Saturday, July 23, 2011

Erasing Hell, pt. 6

Chapter 6 – “What if God…”

Here we come to what was inevitable with a book by Francis Chan. If I have one complaint with his teachings, it is his hold to the idea that everything which happens is orchestrated by God. This I simply cannot believe. There is far too much in Scripture which denies this teaching. Before I get into that, though, let me dive into what he says in the chapter. As I go through, I will give some critique.

Chan begins by looking at Romans 9, and talks about how in this chapter, Paul is telling the Jews about their standing with God, and how God has the right to choose or discard according to His desire. Let’s look at a few verses, and then we’ll take some time to look into them.

“Therefore God has mercy on whom he wants to have mercy, and he hardens whom he wants to harden. One of you will say to me: ‘Then why does God still blame us? For who resists his will?’ But who are you, O man, to talk back to God? ‘Shall what is formed say to him who formed it, “Why did you make me like this?”’ Does not the potter have the right to make out of the same lump of clay some pottery for noble purposes and some for common use?” – Romans 9:18-21 (NIV)

Chan says this passage is teaching that God makes decisions based on His own will as to who will go to Heaven and who will go to Hell. But is that what Paul is saying? Let me say three things which need to be known.

First, it is fairly certain that Paul was writing to people who believed God did predetermine everything, and this passage is actually Paul correcting some of their other theology, using their own theology against them. Okay, that might have been a confusing sentence, so let me explain. The Jews believed they were the chosen people, and as such, they would always be the people of God. Now Paul is telling them that they are not the people of God anymore, and that this designation has moved to the Church, which includes Jews and Gentiles. They were complaining about this, so Paul is using their theology, which says that God has the right to do whatever He wants, no matter what we want, and pointing it back at them. “Don’t you say God can do whatever He wants? Then you have no right to complain!”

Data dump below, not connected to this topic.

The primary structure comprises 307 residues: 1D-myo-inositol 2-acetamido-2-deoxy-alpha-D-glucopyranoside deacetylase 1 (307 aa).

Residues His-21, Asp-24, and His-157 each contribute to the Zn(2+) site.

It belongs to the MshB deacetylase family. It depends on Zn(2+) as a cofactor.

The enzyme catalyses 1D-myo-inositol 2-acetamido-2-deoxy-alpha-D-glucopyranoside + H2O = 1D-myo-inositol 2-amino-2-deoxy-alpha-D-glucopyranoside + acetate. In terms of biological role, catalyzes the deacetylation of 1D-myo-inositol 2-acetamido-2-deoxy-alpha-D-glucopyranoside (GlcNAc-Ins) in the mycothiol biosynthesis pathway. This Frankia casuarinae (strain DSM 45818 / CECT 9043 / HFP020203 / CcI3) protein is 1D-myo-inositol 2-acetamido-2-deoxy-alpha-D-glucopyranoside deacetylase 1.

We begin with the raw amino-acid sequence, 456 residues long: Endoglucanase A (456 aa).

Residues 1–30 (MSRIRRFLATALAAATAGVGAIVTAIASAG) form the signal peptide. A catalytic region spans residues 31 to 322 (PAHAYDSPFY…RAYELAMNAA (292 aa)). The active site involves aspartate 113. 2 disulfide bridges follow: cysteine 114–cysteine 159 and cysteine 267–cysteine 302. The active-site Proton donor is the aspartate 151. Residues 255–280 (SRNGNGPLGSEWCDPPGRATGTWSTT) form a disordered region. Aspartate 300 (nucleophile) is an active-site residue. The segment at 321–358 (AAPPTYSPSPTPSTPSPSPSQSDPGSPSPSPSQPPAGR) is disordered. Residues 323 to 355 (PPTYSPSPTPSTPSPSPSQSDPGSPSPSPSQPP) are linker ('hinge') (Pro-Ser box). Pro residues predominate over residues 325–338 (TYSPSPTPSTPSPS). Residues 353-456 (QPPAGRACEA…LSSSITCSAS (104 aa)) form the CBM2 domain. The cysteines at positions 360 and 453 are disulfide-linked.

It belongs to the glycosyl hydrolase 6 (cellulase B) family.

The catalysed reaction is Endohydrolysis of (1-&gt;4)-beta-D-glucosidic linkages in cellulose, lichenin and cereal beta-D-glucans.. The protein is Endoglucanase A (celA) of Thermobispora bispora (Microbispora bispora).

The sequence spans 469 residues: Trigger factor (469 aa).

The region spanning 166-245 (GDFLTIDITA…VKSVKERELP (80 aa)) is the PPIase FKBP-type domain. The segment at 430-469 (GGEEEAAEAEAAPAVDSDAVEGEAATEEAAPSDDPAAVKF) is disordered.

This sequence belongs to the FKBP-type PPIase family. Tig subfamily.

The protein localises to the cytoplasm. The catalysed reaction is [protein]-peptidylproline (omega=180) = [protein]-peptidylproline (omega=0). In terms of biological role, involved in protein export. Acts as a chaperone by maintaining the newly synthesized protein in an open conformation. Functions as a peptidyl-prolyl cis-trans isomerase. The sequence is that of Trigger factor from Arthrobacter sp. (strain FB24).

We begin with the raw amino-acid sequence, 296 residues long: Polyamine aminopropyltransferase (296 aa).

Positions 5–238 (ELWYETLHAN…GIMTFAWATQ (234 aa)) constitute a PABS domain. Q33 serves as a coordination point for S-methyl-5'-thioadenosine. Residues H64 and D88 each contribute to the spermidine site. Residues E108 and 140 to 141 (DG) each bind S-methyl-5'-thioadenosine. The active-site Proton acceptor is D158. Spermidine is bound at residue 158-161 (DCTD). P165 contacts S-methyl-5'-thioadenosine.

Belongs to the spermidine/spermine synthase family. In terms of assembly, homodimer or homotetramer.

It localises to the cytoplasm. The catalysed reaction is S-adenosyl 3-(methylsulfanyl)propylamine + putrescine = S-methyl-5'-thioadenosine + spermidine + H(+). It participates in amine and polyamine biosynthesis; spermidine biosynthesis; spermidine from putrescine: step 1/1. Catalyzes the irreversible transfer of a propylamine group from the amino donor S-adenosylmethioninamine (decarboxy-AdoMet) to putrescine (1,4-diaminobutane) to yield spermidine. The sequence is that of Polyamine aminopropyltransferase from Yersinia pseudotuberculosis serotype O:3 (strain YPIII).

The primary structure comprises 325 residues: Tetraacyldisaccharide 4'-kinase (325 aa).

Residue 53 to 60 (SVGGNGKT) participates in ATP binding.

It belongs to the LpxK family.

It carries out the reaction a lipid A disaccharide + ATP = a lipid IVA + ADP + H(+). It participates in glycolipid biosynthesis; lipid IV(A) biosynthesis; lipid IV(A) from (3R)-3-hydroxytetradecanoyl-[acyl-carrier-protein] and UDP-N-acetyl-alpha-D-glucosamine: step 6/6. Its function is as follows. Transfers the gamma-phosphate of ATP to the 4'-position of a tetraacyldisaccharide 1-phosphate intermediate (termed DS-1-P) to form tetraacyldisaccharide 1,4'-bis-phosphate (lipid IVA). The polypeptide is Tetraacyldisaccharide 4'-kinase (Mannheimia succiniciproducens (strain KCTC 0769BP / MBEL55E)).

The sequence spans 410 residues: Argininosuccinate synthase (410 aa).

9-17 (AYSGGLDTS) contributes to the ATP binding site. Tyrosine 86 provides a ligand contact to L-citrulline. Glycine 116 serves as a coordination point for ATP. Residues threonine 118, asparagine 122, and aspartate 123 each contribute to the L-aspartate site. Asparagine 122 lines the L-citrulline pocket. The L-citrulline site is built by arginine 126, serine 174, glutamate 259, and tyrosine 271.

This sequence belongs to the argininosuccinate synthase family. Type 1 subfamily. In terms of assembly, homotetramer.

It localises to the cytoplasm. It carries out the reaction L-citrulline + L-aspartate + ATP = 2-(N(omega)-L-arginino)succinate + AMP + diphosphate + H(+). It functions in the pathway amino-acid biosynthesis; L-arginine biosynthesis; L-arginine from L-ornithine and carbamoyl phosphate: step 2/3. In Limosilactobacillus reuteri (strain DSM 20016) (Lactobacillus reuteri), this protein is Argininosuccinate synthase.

Secondly, and in conjunction with this, remember the historical setting of the “Potter and clay” image. This comes from Jeremiah, where God sends Jeremiah to the house of the potter, and uses it as an image of Him as the Potter, and Israel as the clay. Look at Jeremiah 18:5-6: “Then the word of the LORD came to me: ‘O house of Israel, can I not do with you as this potter does?’ declares the LORD. ‘Like clay in the hand of the potter, so are you in my hand, O house of Israel.’” (NIV) At first, it certainly appears to be what Chan is saying. God is all-determining; He chooses who will and will not be destroyed. We are clay in the hands of the Potter. However, we need to read the next two verses. “If at any time I announce that a nation or kingdom is to be uprooted, torn down and destroyed, and if that nation I warned repents of its evil, then I will relent and not inflict on it the disaster I had planned.” In fact, it seems as if we do have a part in determining our future. As Chan said earlier in the book, when looking at the passages concerning hell, it’s important to look at any verse in the context it was written, as well as the context from which it was taken if it’s quoted from the Old Testament, since that would have been the context the writer and readers understood.